8. Practice describing things – this may sound quite simple, but the chances are that in some circumstances you may not know the word for the item or concept you want to talk about, so you will need to find another way to convey it. For example, you might want to say ‘elephant’ but you don’t know the word in the language, so you would need to describe it as ‘an animal that is large and grey with four legs and large ears and long nose’ hopefully at this point a native speaker will step in and provide the word you need. This is a great way to strengthen your language-learning muscles as it forces you to think outside the box and use what vocabulary you do have to convey the idea you want to express. Chances are, you’re more likely to remember the word next time too!

9. Have a translation app open on your phone or laptop when conversing – when practising online with conversation partners, I often have Google Translate open on my screen so that I can quickly translate any key words I need and can’t describe. In face to face situations I have the Word Reference app open on my phone just in case there is a word that causes a stumbling block in the conversation.

10. Keep Calm and Carry On!  Being put on the spot to speak a language can be an anxious experience and it is well documented that stress can raise cortisol levels and affect memory and recall. If you’re going to be put on the spot speaking a language, the best thing you can do is prepare using the steps above and remember that most native speakers are very patient and understanding when they know someone is learning their language.

Good luck practising your speaking skills and let us know how you get on in the comments below or on Facebook, Twitter or Instagram !

Christmas Gifts for Language Lovers

Struggling to find the perfect gift for friends, family or colleagues this Foreign language DVDsChristmas? If they have an interest in language learning, chances are you’ll find something on our list of top gifts below they’ll like!

A Film on DVD – a film that has won an award in the language they speak or films with well-known actors that speak that language would be a good option.

Music album either on CD or itunes in the language they’re learning or speak

Subscription to a newspaper or magazine in the language they’re learning

Classic novel or their favourite book in translation – my sister bought me a first edition Harry Potter novel in translation as a gift and I was touched by how thoughtful it was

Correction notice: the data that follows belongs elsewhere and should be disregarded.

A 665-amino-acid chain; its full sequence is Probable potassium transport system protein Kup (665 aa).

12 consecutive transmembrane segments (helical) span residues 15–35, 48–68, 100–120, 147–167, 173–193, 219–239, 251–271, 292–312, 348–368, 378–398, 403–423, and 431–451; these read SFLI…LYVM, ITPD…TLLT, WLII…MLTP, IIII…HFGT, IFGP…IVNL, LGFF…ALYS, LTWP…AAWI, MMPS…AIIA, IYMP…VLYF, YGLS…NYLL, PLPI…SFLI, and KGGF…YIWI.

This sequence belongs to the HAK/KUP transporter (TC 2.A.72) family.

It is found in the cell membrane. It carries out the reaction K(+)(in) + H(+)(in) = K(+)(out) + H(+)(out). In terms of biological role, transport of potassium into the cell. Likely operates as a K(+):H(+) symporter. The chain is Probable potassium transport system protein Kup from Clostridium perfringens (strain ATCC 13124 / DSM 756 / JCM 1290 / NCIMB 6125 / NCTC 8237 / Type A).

Fridge magnet poetry in the language they’re learning – we have this in French and it’s a really fun way to play with the language!

Board games that encourage use of the language such as scrabble, articulate or trivial pursuitFridge Magnets

Empires of the Word by Nicholas Ostler is a really interesting read as talks Trivial Pursuit Frenchabout the evolution of languages throughout history

Prodigal Tongue by Lynn Murphy is great for anyone interested in the English language as compares British and American English grammar and etymology

Mug or t-shirt printed with a quote on in the language they’re learning such as a quote from a famous film, line of a song or silly quote as in the photos featured below…

Buy them an online or overseas course – you can find lots of language schools that offer online courses on the Lingua Centra Language School Directory

Along with these we have a lot of other ideas on the Lingua Centra resources page. Let us know how you get on with your language gifts in the comments below!

Keep in touch on social media on Facebook, Twitter and Instagram. Happy holidays!

 

Vocabulary learning made easy

A polyglot friend (7 languages and counting) once told me that there is no point knowing the rules of Russian grammar inside out and theoretically how to ask for a loaf of bread if you don’t know the word for bread (хлеб). I found this reassuring as personally I don’t find grammar rules absorb as naturally for me as vocabulary!

If, like me, you are a fan of vocab lists and learning quirky new words and phrases in the language you’re learning then read on as I share some other learning approaches that, if applied appropriately, can really accelerate your learning and speed up your journey towards fluency.

Chunking & Collocations